RiftStar Raiders Review
Sony PlayStation 4Also available on PC and Microsoft Xbox One
RiftStar Raiders is a 3D top-down, shoot-and-loot ‘em up from Climax Studios, made for PlayStation 4, Xbox One and PC. Climax Studios have crafted an impressively beautiful style, blending a 3D foreground with a dynamic, faux 3D, background. Combine these with the subtle soundtrack, creates a beautiful ambience that forges the illusionary depth of RiftStar Raiders’ spatial environment.
The game operates in every sense like a bullet-hell shooter, from level design, to enemy placement, to difficulty. Luckily, the game controls superbly. RiftStar Raiders runs very stably, with no latency in control input. It is clear that the developers have put a great amount of care and effort into making sure that movement and combat is as fluid as possible. For a game that heavily relies on player reaction, this is great. Even more so when taking into consideration that RiftStar Raiders is extremely difficult and, at times, straight-up unforgiving.
To have the best time managing the difficulty of RiftStar Raiders, full comprehension of the controls and their nuances is almost a necessity –you can’t get by through spamming the combat dodge manoeuvre. When each event inevitably descends into the frantic fight for life battle, the player will need to be in full control of their evasive and shooting skills to make it through.
RiftStar Raiders gives the player the choice between a few different mapping options for the controls, however, for some players these options may not feel as intuitive as they could be. The game could benefit from having the opportunity to create personalised control layouts for each player to map for themselves, although this doesn’t detract from the experience of the game. The gameplay is very all-hands-on-deck, the control layouts are very simple to pick up, apart from the minor hiccups that can occur when the player becomes finger-tied.
There are a few times when the intensity of the gameplay does not compliment the aesthetic of the game. For instance, there are times when it can be difficult to know how to progress due to the similar colourations in the asteroids; pair this with a barrage of enemy ships, depleted shields and low health and it’s a recipe for a bad time.
There isn’t a set difficulty select option for the game due to the online functionalities, ensuring that everyone is facing the same perils. However, the game does give the player the chance to implement constraints in their gameplay. RiftStar Raiders gives the player the opportunity to change the number of lives they set themselves for events. This can be as lenient as up to five lives, or as unforgiving as no lives at all; so, consider tweaking this if you’re finding the default three lives too easy or hard.
Self-imposed challenges are important within RiftStar Raiders. The core game is relatively short, and while each stage shakes things up very well with the objectives and scenarios, the game only offers ten different events to play through. Without the player imposing challenge on themselves, either by beating their previous times, improving their kill to death ratio or just earning more money, there isn’t much to keep players coming back to the game.
The game still offers a great deal to those who seek a good challenge. With the focus of the multiplayer aspects of the game, there is even more challenge online. The focus that Climax Studios have made on multiplayer is extremely well-done. The game is, for the most part, made manageable for solo players while also maintaining challenge and enjoyment for people to play with friends.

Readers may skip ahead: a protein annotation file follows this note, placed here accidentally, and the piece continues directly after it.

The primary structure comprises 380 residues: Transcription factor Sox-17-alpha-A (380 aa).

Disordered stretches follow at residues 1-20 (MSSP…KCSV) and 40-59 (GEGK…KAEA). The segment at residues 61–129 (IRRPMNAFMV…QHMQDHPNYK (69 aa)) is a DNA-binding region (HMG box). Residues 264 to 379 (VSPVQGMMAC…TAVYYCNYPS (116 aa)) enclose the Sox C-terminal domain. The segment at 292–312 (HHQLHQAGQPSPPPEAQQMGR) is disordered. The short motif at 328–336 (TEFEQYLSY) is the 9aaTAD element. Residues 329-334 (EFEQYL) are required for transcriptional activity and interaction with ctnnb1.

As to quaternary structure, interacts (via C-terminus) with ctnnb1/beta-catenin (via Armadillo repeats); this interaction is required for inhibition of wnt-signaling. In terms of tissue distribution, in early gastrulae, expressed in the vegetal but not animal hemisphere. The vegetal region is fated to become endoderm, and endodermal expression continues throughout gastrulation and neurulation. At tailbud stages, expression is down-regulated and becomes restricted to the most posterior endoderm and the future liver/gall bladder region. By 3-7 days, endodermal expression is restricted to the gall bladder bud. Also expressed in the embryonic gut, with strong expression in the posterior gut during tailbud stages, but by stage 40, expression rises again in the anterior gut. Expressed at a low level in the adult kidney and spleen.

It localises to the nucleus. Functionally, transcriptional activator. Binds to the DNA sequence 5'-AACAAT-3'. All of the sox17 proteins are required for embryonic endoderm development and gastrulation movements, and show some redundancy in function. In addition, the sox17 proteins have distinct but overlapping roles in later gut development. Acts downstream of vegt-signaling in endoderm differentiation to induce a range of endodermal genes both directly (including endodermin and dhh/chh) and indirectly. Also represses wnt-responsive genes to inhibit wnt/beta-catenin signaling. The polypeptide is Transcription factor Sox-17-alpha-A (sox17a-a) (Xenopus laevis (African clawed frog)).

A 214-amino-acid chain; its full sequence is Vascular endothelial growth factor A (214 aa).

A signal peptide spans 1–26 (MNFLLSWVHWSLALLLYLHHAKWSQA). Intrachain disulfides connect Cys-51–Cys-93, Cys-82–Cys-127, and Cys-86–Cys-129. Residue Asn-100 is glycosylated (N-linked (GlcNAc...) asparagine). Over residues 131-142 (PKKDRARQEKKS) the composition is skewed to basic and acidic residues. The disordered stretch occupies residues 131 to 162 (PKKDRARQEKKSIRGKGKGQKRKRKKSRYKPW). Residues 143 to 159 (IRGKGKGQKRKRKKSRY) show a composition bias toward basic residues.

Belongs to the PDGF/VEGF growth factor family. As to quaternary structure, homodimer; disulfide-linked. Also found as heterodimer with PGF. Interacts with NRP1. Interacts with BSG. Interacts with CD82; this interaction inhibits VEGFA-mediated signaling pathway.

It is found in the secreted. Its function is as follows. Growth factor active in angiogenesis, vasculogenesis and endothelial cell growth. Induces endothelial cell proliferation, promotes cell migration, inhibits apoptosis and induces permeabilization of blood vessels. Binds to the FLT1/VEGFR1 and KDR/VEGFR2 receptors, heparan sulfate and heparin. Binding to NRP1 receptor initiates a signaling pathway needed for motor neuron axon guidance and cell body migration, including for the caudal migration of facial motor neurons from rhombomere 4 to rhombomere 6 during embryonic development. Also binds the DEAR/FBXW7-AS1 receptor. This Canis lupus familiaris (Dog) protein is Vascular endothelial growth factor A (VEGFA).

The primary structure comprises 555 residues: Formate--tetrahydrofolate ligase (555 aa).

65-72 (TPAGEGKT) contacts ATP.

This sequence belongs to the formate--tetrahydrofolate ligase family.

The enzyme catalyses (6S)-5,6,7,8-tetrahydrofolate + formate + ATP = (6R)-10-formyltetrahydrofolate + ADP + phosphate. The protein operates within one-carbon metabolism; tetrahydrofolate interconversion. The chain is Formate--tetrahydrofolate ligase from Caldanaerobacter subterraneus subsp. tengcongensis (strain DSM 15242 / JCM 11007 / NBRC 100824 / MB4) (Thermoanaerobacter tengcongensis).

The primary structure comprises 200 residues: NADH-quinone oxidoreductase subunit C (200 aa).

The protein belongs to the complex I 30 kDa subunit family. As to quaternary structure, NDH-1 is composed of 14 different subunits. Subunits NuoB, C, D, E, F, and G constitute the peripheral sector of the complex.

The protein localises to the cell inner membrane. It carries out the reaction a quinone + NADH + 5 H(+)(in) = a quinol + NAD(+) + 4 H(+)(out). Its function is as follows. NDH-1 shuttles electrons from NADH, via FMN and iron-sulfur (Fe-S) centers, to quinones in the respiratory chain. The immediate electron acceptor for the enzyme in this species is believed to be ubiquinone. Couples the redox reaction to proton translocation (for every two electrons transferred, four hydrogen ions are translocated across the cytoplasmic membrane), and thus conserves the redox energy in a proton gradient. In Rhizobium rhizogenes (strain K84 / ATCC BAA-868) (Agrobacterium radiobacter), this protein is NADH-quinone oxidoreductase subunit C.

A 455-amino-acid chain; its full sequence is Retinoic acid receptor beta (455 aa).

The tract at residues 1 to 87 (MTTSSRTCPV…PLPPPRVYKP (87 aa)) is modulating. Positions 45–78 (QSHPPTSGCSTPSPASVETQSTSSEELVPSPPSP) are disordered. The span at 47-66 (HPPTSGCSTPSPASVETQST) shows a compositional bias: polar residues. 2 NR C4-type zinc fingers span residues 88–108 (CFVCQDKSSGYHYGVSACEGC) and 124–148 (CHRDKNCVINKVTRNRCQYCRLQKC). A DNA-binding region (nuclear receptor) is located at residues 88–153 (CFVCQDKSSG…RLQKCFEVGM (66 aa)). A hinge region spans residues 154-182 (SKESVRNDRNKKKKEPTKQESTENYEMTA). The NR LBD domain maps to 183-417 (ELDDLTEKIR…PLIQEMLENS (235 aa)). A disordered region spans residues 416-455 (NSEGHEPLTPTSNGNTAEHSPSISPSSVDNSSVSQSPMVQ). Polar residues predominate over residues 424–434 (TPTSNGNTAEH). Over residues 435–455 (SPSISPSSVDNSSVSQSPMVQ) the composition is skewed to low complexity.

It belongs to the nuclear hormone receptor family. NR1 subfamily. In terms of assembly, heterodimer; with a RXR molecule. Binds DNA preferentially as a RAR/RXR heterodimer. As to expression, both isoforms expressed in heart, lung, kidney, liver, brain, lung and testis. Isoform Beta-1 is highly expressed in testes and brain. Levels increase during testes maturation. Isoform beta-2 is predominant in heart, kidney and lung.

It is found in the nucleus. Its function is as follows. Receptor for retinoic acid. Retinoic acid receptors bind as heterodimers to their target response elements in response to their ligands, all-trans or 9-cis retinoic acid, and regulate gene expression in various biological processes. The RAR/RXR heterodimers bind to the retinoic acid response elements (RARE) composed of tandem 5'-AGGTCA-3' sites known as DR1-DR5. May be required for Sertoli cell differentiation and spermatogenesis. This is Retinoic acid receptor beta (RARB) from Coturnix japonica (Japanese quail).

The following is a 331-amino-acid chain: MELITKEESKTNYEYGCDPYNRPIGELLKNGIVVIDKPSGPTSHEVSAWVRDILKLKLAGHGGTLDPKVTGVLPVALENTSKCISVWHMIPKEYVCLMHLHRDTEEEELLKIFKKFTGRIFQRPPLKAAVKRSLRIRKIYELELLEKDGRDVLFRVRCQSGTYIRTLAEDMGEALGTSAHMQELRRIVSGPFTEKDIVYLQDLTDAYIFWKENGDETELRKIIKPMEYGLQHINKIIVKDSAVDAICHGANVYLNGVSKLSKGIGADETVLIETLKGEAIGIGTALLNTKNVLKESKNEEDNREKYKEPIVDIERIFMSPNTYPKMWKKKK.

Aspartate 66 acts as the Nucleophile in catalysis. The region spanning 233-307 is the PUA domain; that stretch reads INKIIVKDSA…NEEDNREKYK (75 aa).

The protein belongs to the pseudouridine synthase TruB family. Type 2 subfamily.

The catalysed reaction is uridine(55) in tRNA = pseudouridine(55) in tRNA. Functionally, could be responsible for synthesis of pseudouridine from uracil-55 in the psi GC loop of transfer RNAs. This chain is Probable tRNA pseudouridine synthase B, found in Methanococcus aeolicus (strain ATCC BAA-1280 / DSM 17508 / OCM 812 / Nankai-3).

This enjoyment is key when it comes to progression in RiftStar Raiders. The game boasts a huge amount of customisation options for players to indulge themselves in. They have to ability to change the entire loadout of their ships – from weapons, to shields to hull shape and design.
Each loadout consists of four different options to decide upon: two main weapons, a shield and thrust system. With up to four different customisations of each loadout option, excluding the hulls and banners, which are limited to one, there is a lot of opportunity for experimentation with the loadouts that player wants. If the player wants to hit hard and hit fast, or hit accurately and tank damage, they can choose the loadouts that best suit the event they are on.
Alongside the different loadout options that the player can select from, each option can be upgraded further, either allowing for perks to be placed on each option. For example, perks that increase a weapons rate of fire, or damage output, or perks that can occasionally emit a shockwave when using the thrusters.
While fun to experiment with different choices, these customisations do not come cheap. Each of these perks and upgrades cost an increasing amount of Starbux the more that are placed on one loadout option. To fully pimp yourself out, requires a lot of in-game currency, known as Starbux. This, in turn, requires a lot of grinding to obtain.
With friends, or as a way to kill time, this grinding could become really enjoyable. However, with the game’s increasing difficulty, the player will most likely find themselves replaying one or two levels over and over again until they’ve earnt the money they need. This incessant need of grinding, to make your ship the best it can be, feels more like padding than anything more meaningful.
RiftStar Raiders has difficulty spikes that could definitely turn average gamers away. However if you’re up for the challenge, or you and a few friends have some time to kill, the game can be a literal blast! Plus, with the amount of depth to the customisation the game can keep completionist busy for plenty of hours, so long as you don’t mind replaying the same levels over again to earn the Starbux you need for that upgrade.
RiftStar Raiders is available for purchase now on PlayStation 4, Xbox One and PC via Steam.